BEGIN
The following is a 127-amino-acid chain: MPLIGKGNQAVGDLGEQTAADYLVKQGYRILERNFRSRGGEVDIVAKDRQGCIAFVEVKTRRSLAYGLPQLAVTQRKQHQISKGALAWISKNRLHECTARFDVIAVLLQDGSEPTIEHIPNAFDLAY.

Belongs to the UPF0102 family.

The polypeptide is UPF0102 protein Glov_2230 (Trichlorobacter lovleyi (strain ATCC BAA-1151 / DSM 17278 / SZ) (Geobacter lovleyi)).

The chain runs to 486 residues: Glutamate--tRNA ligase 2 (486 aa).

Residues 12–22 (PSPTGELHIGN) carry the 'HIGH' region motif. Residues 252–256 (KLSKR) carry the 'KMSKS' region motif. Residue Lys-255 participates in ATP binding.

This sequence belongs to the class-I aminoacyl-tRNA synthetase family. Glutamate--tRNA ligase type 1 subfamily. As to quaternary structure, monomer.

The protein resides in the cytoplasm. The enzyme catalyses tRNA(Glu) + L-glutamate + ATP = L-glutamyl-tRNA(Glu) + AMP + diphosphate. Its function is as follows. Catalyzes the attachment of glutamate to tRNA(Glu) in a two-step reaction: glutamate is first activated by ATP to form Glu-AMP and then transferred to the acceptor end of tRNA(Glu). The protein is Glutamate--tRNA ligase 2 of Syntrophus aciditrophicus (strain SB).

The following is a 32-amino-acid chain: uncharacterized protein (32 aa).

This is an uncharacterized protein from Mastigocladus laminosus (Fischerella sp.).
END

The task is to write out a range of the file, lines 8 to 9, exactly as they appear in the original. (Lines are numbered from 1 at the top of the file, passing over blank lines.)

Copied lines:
The following is a 32-amino-acid chain: uncharacterized protein (32 aa).

This is an uncharacterized protein from Mastigocladus laminosus (Fischerella sp.).